Finally, the foreclosure crisis has ended
Reviewing recently published data from virtually everyone who tracks foreclosure activity leads to the inevitable conclusion that we are finally at the end of what has probably been the longest and most severe foreclosure cycle in the history of the U.S. housing market.
Attom Data Solutions announced that foreclosure activity this past February dropped to an 11-year low, marking the 17th consecutive month of year-over-year decreases. Attom’s data covers three distinct phases of foreclosure activity — the initial notice of default (or lis pendens filings in judicial states), the notice of sale and any
subsequent bank-repossession action. Attom’s data also shows that foreclosure starts as of this past February
were down 13 percent from the prior year — the 20th consecutive month with year-over-year declines.
The Mortgage Bankers Association
(MBA), in its most recent National Delinquency Survey, reported
that the percentage of loans in the
foreclosure process at the end of
fourth-quarter 2016 was 1.53 percent — the lowest level since the
second quarter of 2007. And states
like California and Florida, which
arguably had some of the worst
foreclosure problems in the country, have seen the percentage of
troubled loans drop dramatically.
MBA data includes loans earlier in
the default cycle than Attom, but
does not include loans that have
gone through the process and resulted in real estate owned by a
lender. It’s telling, however, that
both sets of data are trending in
exactly the same direction.
Black Knight is reporting similar trends even earlier in the process with loans that are delinquent, but not yet in
foreclosure. In its January 2017 Mortgage Monitor, the company noted that delinquency rates have fallen from a
cyclical peak of over 8. 5 percent in 2011 to a rate slightly above the historical average of 4 percent, and this rate
continues to move lower. So there’s no sign of a new pipeline of foreclosure activity on the horizon.
That’s an important point, because there have been ongoing rumors about impending waves of foreclosures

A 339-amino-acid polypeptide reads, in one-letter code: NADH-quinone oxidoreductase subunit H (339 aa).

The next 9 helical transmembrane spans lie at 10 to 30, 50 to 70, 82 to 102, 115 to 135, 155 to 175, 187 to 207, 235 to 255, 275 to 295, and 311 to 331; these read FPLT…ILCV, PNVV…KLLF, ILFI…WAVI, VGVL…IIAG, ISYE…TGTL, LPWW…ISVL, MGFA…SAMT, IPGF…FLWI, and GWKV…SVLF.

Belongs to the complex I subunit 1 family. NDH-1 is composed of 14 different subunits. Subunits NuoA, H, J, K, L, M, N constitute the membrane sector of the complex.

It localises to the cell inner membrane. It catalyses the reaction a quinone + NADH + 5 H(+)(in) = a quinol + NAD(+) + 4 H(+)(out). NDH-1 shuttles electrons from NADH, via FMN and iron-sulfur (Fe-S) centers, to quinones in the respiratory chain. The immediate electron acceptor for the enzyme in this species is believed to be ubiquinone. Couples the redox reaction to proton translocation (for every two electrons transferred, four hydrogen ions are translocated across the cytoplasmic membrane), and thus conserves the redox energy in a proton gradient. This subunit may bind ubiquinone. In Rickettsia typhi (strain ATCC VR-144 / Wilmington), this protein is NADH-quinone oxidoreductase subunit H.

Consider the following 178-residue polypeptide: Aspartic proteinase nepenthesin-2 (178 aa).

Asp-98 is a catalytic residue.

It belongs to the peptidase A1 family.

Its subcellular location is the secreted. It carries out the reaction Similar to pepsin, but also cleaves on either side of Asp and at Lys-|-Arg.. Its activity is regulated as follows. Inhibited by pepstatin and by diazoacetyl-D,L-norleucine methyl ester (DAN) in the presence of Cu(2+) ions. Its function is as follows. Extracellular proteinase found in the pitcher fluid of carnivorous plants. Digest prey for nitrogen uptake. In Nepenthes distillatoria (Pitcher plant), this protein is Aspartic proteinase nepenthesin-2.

because of “shadow inventory” — Home Affordable Modification Program (HAMP) loan resets or even home equity
lines of credit (HELOCs) defaults as they mature. Fortunately, none of these appear to be real problems.
The inventory of loans in foreclosure is the lowest it has been since before the housing crisis started. In addition,
there is no indication that the default rates of either HAMP loans or HELOCs is going to be significant.
In fact, the Black Knight report notes that there are roughly 2 million reperforming loans — loans which at one
point had been over 120 days delinquent, or in foreclosure, but have now been current for at least four consecutive months. Nearly 60 percent of these have been reperforming for over 24 months. Almost 90 percent of these
loans were issued prior to 2009, after which lending standards tightened significantly, and include loans that had
been modified through the HAMP program and through proprietary programs.
While there are some states where lengthy foreclosure processes have created backlogs that will likely take another
year or two to work through — New York, New Jersey and Illinois, for example — we appear to be heading back to
normal levels of distressed loans by the end of 2017. Roughly 1 percent of loans are in foreclosure and 4 percent in
In fact, lending standards have been so tight over the past few years that many economists and analysts who
cover this space believe we might actually see delinquency and default rates move below historically normal
levels by 2018. Although another foreclosure cycle is inevitable, it seems that we can safely — finally — say
that we’re at the end of this historically volatile cycle that started in late 2006, and there’s nothing to suggest that
we’re about to see the next wave of foreclosures anytime soon. n
Rick Sharga is executive vice
president of Ten-X. He is one of the
country’s most frequently quoted
sources on real estate, mortgage
and foreclosure trends. Sharga has
appeared on top television shows and
briefed government organizations and
corporations on foreclosure trends.
He also conducts foreclosure training
for leading real estate organizations.
Before Ten-X, Sharga was an executive
vice president and primary spokesman
for Carrington Mortgage Holdings.
Reach Sharga at firstname.lastname@example.org.
Source: Attom Data Solutions
U.S. monthly foreclosure filings Year-over-year percentage change
U.S. Monthly Foreclosure Filings